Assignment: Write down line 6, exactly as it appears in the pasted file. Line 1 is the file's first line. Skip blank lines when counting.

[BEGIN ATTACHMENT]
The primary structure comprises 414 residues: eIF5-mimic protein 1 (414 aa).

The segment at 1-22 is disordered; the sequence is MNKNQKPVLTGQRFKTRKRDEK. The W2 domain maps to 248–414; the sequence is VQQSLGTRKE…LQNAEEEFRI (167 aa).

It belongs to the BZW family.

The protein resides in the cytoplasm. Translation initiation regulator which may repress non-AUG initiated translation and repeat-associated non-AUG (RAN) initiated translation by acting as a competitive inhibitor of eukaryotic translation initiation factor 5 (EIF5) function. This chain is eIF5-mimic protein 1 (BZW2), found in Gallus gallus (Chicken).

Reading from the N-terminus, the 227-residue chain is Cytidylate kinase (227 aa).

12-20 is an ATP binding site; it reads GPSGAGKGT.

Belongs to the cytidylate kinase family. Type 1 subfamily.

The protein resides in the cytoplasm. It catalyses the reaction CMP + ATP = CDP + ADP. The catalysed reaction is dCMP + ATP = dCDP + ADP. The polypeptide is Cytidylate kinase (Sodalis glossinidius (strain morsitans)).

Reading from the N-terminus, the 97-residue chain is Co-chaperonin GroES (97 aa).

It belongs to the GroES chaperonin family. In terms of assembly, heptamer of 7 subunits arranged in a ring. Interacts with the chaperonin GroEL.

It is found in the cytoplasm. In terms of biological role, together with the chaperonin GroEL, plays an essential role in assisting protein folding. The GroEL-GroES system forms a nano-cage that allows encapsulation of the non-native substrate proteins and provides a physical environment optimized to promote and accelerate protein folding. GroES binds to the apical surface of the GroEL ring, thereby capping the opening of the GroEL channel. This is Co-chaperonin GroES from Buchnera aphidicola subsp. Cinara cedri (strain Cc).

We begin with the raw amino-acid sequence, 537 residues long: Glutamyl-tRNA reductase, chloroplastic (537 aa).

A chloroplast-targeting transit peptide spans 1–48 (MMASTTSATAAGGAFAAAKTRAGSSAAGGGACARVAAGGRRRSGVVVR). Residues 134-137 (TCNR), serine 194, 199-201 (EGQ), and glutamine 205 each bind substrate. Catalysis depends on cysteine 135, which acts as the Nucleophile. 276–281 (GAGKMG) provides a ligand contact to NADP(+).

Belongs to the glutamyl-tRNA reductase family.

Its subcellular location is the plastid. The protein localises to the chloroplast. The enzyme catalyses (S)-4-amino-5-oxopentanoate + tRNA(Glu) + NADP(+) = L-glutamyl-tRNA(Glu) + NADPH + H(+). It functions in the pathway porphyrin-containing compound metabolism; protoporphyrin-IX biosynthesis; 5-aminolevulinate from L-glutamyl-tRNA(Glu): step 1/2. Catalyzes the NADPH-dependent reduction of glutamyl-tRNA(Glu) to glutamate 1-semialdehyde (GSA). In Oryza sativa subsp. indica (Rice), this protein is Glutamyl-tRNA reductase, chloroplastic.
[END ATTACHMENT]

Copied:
12-20 is an ATP binding site; it reads GPSGAGKGT.